Sometimes you try something new and it just changes your whole game and you never look back. That's how it was with me and chemical exfoliants. In just a few short months I went from strictly physical exfoliation to being all about the chemicals.
The whole thing started at a fab little shop called oo35mm in New York's Chinatown. I can be seen there often, picking out new things to try and hashtagging them #cheapthrills. (What else do you call four sheet masks, pore strip goop, and a tube of mascara for under $20?)
The shop girls at 0035mm turned me on to two chemical exfoliants, Cure Natural Aqua Gel and Meishoku Delclear Peeling Jelly (Cure's less-expensive dupe), both of which are available in store and online.
Cure's gel is one of the top-selling products in Japan. The gist of its appeal is that it's gentler than a AHA/BHA exfoliant, but effective enough to remove dead skin cells in a unique manner. Meishoku's gel is similar, but with the AHA and BHA components we're used to seeing. Both aim to softly and thoroughly exfoliate skin anywhere on the body without irritation or damage.
I tried both gels on my hand while I was in the store and was immediately intrigued. After applying and allowing to slightly dry, I rubbed the product in a circular motion until little balls of presumed dead skin began to roll under my fingertips. After a few weeks of use, I compared the two formulas on their key criteria.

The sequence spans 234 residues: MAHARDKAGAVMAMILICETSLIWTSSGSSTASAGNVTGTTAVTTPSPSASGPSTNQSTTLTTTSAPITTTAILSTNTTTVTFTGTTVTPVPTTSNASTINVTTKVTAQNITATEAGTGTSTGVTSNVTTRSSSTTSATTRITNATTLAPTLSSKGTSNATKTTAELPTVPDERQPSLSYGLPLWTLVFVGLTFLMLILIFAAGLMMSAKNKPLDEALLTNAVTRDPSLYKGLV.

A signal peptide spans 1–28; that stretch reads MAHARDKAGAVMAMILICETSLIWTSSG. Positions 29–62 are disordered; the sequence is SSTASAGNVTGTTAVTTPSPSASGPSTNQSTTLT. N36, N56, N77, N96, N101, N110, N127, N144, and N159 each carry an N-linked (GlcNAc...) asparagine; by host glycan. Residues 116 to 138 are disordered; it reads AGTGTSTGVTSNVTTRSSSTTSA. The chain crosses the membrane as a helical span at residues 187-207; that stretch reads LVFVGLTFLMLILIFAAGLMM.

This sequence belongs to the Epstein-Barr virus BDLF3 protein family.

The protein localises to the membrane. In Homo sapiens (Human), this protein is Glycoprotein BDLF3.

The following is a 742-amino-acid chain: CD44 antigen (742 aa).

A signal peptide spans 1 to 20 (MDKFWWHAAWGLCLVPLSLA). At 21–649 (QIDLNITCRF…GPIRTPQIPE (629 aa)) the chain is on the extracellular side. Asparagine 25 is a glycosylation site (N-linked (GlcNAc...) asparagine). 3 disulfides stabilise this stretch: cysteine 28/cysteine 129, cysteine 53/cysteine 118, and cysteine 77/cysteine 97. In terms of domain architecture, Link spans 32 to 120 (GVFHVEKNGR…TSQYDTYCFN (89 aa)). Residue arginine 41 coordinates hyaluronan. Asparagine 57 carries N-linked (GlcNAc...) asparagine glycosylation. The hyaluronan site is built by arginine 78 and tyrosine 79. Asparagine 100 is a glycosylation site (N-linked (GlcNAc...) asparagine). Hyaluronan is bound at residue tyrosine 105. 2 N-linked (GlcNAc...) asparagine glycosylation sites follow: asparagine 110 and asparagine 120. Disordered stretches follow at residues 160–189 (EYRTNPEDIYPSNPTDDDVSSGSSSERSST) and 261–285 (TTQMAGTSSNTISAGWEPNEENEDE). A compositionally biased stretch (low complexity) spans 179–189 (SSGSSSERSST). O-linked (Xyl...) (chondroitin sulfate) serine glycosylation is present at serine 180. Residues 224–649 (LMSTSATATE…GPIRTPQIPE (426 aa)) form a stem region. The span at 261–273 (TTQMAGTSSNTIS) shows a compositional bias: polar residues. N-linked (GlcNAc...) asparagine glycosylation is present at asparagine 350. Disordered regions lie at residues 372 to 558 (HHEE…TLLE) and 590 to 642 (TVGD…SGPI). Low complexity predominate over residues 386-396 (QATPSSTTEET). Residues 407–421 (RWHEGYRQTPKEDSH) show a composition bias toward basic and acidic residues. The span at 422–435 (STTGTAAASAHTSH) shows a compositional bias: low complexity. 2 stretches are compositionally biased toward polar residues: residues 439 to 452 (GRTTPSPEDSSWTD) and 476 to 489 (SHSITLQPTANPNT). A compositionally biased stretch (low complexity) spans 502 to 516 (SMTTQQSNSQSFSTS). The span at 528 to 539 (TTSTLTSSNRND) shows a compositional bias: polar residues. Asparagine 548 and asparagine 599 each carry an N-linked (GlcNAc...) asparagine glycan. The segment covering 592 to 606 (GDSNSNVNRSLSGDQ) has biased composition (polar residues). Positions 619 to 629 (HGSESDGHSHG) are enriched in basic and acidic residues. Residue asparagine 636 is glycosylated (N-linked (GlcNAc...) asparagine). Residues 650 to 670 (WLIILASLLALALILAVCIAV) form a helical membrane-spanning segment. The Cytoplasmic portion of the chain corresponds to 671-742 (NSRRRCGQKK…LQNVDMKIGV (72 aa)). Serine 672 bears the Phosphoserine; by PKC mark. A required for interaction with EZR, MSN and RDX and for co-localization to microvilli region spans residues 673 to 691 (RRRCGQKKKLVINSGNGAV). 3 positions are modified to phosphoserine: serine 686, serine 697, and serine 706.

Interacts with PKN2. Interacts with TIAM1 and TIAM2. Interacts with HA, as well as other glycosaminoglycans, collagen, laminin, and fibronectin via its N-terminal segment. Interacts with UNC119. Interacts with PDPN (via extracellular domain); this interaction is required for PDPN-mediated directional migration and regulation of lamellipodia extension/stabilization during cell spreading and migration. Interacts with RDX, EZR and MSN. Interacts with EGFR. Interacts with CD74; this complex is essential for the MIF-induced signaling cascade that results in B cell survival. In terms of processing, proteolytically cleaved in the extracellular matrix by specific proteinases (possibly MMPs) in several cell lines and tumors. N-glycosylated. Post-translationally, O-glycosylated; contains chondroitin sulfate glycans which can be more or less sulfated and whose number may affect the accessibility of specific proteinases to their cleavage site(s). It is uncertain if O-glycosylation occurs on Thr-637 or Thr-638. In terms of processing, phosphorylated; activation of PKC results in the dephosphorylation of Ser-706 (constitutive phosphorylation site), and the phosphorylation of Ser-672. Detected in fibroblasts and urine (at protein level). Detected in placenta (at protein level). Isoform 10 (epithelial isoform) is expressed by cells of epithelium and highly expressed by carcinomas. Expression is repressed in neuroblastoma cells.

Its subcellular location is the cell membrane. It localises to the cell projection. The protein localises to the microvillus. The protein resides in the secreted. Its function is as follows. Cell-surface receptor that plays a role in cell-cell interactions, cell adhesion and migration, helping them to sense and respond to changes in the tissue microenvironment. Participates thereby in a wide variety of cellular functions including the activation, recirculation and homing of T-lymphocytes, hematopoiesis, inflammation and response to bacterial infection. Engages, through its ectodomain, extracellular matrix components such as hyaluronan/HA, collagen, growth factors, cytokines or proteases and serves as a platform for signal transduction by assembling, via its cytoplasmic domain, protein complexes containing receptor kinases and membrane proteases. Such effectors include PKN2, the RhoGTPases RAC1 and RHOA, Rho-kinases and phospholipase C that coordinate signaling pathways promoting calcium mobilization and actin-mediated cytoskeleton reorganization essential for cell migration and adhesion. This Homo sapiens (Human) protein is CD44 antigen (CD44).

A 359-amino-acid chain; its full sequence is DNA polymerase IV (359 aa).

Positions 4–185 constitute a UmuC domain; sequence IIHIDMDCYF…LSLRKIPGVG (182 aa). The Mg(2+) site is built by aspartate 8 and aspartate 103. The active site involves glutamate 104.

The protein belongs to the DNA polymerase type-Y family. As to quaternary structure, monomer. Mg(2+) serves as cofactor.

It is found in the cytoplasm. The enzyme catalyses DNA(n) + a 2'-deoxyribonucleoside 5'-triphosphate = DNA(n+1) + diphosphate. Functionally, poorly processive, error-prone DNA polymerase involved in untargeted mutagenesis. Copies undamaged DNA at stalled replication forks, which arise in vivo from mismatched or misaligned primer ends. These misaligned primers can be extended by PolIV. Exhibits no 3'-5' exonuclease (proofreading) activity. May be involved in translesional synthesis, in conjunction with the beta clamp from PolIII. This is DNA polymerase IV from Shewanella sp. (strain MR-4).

Cure Natural Aqua Gel vs. Meishoku Delclear Facial Peeling Gel
PRICE: Penny for penny, the Cure gel (16 cents per mL) is twice the cost of the Meishoku gel (8 cents per mL). The Cure bottle is 30 percent larger than the Meishoku, though, so if they were both 180mL, the comparison would be 15/30 or 20/40.
APPLICATION: One to two pumps of product is all you need on clean, dry skin. Cure gel can be a bit runnier, so be careful of your eyes. Both gels bonded with dead skin cells using polymers and were activated by gentle sloughing. However, the Meishoku product created larger balls of dead skin and product.
PERFORMANCE: My skin felt super smooth after using both gels, and I also noticed that my serums and moisturizers absorbed better post-gel. Cure was the better exfoliator, though.
OVERALL: Both products helped with the blackhead/sebaceous filament situation on my nose and chin. I can still see the chin filaments, but they don’t feel raised and bumpy anymore. Which one would I repurchase? Though I can be cheap, the Cure gel is still surprisingly full after five to seven uses. It’s one of those purchases that hurts when you make it, but hurts more when you aren’t using it.
I would definitely recommend using either of these products as a gentle exfoliator a few times a week. In my experience, healing zits shed skin in one big flake after use. I kind of love that, because it keeps me from peeling, picking, and squeezing. On whether the balling effect is really dead skin, I could care less, because people have been complimenting my skin quite a bit in the past few weeks since I started using these products.
Have you tried either of these? What about other gel-based chemical exfoliants?
Photos: Darnell Scott